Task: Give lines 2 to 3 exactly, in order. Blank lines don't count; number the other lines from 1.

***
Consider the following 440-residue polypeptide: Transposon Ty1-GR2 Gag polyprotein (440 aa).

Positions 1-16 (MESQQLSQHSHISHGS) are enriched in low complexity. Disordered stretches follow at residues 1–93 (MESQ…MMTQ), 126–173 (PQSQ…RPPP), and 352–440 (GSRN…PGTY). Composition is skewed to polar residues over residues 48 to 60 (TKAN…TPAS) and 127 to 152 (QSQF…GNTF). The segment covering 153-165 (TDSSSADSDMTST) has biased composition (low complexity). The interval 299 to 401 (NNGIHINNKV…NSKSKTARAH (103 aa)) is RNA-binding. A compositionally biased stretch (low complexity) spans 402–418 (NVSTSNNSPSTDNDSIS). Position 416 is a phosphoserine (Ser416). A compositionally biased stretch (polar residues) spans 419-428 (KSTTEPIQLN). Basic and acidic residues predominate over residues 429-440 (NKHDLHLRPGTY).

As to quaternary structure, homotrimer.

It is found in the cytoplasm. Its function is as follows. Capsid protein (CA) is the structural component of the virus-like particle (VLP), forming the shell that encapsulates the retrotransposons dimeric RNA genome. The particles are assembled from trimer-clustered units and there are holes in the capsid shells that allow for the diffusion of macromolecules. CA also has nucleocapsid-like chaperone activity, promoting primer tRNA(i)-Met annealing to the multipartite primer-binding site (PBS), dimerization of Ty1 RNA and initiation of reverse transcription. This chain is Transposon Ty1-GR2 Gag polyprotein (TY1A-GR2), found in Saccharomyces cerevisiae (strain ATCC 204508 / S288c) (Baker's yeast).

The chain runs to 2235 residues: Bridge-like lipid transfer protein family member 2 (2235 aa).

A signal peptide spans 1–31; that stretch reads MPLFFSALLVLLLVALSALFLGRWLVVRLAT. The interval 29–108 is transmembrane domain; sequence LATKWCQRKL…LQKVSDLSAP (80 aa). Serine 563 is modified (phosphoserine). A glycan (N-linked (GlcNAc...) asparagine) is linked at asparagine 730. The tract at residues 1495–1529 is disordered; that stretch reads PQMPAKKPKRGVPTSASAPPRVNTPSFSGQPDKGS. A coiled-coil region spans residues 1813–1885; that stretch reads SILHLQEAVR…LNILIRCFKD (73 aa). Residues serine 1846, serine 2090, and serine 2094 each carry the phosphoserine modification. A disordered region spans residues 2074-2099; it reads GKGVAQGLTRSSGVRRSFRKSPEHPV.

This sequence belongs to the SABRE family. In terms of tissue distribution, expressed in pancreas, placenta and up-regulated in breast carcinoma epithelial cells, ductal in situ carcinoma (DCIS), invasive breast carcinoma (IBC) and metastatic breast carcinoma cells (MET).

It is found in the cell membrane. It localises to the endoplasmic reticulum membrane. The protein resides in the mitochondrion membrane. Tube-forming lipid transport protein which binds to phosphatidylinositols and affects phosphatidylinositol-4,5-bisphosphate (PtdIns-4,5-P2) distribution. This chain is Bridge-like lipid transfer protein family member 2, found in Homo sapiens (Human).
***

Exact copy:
Positions 1-16 (MESQQLSQHSHISHGS) are enriched in low complexity. Disordered stretches follow at residues 1–93 (MESQ…MMTQ), 126–173 (PQSQ…RPPP), and 352–440 (GSRN…PGTY). Composition is skewed to polar residues over residues 48 to 60 (TKAN…TPAS) and 127 to 152 (QSQF…GNTF). The segment covering 153-165 (TDSSSADSDMTST) has biased composition (low complexity). The interval 299 to 401 (NNGIHINNKV…NSKSKTARAH (103 aa)) is RNA-binding. A compositionally biased stretch (low complexity) spans 402–418 (NVSTSNNSPSTDNDSIS). Position 416 is a phosphoserine (Ser416). A compositionally biased stretch (polar residues) spans 419-428 (KSTTEPIQLN). Basic and acidic residues predominate over residues 429-440 (NKHDLHLRPGTY).

As to quaternary structure, homotrimer.